Choose the wrong time to wash on hot, and you’ve got a load of ruined laundry. Because of this risk, a lot of people end up washing all their laundry on cold.
“Why run the risk? Besides, washing in cold water is essentially the same thing as washing in hot… right?”
Wrong! Warm and hot water is best for your ‘lived-in’ laundry — laundry that’s like to be a hotbed of bacteria. This includes underwear, socks, bedsheets, and kitchen towels, and more. Most kids’ clothes also do well in warm water, as it helps to release dirt and damage viruses and bacteria.
Hot water kills many germs, microbes, fungus, and bacteria. It’s also great for killing bugs (like head lice). Turns out, there’s a good reason that hot water is used to sanitize medical supplies and sheets! Hot water is a decidedly unfriendly environment for harmful microbes. Sometimes, that’s exactly what you need on laundry day.
We’ve compiled a list of the times it’s best to twist that temp dial up a notch or two.
Socks and Underwear
Socks and underwear tend to be our stinkiest clothing items. They also tend to harbor a significant quantity of bacteria. These items are always best washed on hot. For families with extra stinky laundry, Super Powder with a splash of All Sport Athletic Laundry Detergent is your best bet for eradicating odors and deep-cleaning.
Master Tip: If you’re noticing your kids have particularly fragrant socks, the trouble might be their shoes. Sprinkle some Sink Scrub into those smelly sneakers to help control odors.
Bath towels can quickly and easily build up stink and bacteria. Towels hang in hot, humid bathrooms where they get wet every day and are not always able to dry completely before being used again. Wash these on hot using our Super Powder!
Master Tip: Spritz bath towels with our Linen Spray to help keep them smelling fresh between laundry days.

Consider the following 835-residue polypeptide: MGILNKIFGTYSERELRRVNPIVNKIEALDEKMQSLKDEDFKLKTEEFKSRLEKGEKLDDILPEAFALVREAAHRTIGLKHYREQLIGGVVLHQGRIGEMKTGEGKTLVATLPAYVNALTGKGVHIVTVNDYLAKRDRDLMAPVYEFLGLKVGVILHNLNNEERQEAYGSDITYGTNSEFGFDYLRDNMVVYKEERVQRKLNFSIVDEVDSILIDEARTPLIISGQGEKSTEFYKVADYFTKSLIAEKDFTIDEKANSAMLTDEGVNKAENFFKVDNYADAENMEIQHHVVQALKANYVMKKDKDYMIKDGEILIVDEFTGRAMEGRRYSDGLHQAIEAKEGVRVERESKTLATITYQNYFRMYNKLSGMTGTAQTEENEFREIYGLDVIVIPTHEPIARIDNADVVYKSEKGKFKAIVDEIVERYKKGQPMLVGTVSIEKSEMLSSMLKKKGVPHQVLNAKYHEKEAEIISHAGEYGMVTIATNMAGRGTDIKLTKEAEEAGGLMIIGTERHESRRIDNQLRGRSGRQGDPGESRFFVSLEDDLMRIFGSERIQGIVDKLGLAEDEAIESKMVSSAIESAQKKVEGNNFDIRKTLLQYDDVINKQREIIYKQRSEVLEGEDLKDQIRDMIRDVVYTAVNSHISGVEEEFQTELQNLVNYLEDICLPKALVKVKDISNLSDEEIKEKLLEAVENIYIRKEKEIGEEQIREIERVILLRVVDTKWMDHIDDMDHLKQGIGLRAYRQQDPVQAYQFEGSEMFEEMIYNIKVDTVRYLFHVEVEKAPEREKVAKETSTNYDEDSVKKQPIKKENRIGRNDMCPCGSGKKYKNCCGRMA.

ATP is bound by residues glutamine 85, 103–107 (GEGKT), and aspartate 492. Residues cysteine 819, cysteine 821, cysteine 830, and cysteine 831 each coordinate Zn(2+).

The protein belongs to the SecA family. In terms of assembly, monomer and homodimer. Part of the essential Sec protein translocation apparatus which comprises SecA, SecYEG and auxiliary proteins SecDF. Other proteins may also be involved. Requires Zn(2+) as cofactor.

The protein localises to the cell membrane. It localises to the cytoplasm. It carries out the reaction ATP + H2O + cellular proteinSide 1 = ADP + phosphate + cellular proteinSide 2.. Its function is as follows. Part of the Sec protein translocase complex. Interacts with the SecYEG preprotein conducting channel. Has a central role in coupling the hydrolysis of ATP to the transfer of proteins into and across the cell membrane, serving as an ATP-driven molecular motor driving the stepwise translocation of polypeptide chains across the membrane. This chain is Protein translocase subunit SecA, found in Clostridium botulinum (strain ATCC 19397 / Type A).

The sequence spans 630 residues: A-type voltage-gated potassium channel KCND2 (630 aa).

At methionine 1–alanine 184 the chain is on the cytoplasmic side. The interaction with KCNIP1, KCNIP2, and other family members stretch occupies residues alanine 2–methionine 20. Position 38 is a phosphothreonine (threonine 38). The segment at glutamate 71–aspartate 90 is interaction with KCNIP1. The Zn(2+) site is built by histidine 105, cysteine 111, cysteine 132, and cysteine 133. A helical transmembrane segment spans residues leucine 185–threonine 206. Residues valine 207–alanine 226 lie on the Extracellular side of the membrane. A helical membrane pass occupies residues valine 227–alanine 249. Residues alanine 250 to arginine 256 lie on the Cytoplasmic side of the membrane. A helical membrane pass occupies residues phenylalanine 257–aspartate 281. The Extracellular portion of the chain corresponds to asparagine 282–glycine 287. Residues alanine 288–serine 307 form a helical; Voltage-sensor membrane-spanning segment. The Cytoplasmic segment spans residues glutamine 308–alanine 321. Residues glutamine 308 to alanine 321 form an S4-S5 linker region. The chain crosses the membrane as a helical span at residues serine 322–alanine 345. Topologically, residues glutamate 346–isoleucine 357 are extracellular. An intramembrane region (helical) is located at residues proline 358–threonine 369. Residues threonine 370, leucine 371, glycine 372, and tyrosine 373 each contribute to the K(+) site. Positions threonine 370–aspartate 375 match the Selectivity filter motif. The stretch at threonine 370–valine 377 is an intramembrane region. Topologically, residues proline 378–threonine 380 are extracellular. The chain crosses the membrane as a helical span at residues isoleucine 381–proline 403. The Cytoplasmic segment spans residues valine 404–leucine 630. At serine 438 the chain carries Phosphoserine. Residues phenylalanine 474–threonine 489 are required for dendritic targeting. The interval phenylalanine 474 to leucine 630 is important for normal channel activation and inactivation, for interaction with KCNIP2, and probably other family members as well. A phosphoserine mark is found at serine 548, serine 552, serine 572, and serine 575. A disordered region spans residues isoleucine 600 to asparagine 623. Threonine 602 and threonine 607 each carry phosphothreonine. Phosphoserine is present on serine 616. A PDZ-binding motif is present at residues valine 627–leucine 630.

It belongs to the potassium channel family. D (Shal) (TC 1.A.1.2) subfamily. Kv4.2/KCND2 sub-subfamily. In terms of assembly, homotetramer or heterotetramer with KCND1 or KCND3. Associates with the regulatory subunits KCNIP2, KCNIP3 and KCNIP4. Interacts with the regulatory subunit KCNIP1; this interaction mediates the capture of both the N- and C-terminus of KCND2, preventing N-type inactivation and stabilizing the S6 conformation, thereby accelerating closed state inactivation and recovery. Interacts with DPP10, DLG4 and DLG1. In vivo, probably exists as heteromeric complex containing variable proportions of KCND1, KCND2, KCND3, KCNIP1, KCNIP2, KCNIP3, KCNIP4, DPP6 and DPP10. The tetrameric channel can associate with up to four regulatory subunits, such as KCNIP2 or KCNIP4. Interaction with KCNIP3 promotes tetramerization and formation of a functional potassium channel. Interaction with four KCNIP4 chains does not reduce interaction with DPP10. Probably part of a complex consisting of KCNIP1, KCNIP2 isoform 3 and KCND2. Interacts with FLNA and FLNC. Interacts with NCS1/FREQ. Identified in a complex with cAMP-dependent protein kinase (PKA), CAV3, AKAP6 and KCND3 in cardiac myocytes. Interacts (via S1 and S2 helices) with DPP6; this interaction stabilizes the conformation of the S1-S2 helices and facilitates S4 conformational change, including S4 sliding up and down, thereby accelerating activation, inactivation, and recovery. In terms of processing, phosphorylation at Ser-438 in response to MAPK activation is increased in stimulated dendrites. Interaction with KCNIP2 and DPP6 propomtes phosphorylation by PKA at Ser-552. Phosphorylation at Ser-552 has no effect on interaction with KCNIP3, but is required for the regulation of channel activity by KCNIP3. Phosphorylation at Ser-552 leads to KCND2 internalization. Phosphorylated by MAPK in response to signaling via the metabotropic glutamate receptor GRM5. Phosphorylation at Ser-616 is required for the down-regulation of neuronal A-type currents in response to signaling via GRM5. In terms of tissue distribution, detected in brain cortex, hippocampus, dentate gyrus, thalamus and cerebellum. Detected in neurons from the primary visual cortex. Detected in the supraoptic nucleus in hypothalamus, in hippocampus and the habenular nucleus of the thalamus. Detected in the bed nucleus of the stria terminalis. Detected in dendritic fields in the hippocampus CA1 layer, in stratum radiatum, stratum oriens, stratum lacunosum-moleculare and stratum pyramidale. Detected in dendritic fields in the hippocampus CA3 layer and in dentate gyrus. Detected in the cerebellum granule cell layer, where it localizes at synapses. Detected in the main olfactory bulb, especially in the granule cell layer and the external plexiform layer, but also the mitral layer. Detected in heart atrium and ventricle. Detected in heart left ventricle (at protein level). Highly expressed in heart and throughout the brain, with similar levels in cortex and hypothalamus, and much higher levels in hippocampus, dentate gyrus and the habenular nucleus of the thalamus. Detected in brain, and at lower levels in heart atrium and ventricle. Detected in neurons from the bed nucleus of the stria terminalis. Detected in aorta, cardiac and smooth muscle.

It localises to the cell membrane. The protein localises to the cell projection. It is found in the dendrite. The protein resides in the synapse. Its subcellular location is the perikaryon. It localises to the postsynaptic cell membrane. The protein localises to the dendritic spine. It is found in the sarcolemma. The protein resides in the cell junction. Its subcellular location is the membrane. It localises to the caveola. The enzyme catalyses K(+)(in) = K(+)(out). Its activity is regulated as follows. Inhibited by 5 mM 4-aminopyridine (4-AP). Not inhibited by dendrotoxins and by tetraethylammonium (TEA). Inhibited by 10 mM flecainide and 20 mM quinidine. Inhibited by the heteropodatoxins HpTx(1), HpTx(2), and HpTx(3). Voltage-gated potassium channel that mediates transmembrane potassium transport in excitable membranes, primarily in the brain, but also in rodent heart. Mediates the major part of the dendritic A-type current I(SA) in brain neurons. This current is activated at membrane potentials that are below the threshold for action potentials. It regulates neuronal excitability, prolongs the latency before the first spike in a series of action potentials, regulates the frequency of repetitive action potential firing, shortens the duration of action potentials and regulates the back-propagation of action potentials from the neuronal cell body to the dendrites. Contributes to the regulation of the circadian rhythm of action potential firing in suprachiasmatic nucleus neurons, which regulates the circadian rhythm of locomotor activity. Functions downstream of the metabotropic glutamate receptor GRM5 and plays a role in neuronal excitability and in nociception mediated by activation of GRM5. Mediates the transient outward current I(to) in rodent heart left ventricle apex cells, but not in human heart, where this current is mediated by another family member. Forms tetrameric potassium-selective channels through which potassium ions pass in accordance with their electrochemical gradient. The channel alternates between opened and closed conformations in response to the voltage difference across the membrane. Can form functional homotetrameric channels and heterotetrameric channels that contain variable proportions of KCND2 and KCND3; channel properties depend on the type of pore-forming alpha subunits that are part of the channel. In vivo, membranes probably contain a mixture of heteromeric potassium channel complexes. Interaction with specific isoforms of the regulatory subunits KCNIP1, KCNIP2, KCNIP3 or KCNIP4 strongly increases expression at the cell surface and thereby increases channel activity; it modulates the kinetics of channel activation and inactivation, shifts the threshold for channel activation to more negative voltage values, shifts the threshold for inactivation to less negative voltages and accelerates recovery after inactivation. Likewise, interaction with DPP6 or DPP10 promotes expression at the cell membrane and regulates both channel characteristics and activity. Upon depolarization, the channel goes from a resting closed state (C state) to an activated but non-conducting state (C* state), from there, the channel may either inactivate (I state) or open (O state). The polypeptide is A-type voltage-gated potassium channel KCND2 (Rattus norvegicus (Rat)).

Kitchen Towels and Linens
Even the cleanest kitchens contain potentially harmful bacteria. Those kitchen sponges and washcloths are wiping away food particles, then sitting in warm water. It’s easy for kitchen linens to quickly get stinky and filthy, so they need to be laundered on hot.
The same goes for cloth napkins — hot is best! For kitchen linens, such as flour sack towels, we recommend using Oxygen Whitener to help get rid of stains, brighten whites, and revitalize colors. Set your washer to soak in hot for best results.
It’s important to wash bed sheets regularly. Sheets collect oils, sweat, and dead skin cells from your body as you sleep. For kids bedding, sheets are also often subjected to an array of urine, feces, saliva, vomit, and more. We recommend always washing bedding on hot. Choose our Super Powder or our Original Laundry Powder for bed linens and crank up the heat.
Master Tip: Exceptions for some types of fabrics would include silk or satin sheets and wool blankets. Check manufacturers’ labels for instructions first.
Cloth Diapers and Baby Linens
Always wash cloth diapers separately from all other dirty laundry. If the cloth diapers have feces on them, scrape any excess off do a pre-rinse before throwing them into the washer. Launder on the hottest setting with one scoop Unscented Super Powder and one scoop of Oxygen Whitener. You may want to follow this with an additional rinse cycle.
For baby linens such as burp clothes, blankets, and clothing, it’s best to launder on warm. If an item has been the victim of a spit-up or blow-out, it’s best to launder on hot if it’s safe for the garment to do so.
Laundry That Needs to be Sanitized
Any laundry that needs to be sanitized must be washed on the hottest setting of your washer. This includes items that have been exposed to bodily fluids, such as vomit, urine, feces, and blood.
It’s Flu Season
If the flu is going around school or your household, or if you’ve just been somewhere that germs abound (public play areas, airplanes, or public transportation), you may want to bump up the temp to warm for your clothing.
The seasonal virus has already flattened your family? Now is the time to sanitize sheets, bath towels, and any other dirty laundry used by sick family members. You can combine linens from sick family members with anyone left standing. The hot water will get rid of any germs.
Don’t forget to check care labels first!
Master Tip: Remember, wash laundry with vomit, feces, or urine on them separately using Super Powder.
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When to Avoid Hot Water
Hot water is harder on your electric bill and it’s unnecessary for most of your recurring laundry. Do NOT use hot/warm water on the following:
- Any item with a care label that suggests cold water
- Delicate garments, including lace, wool, silk, and more.
- Lingerie (includes bras and sports bras)
- Most stains – check out our stain guide for more info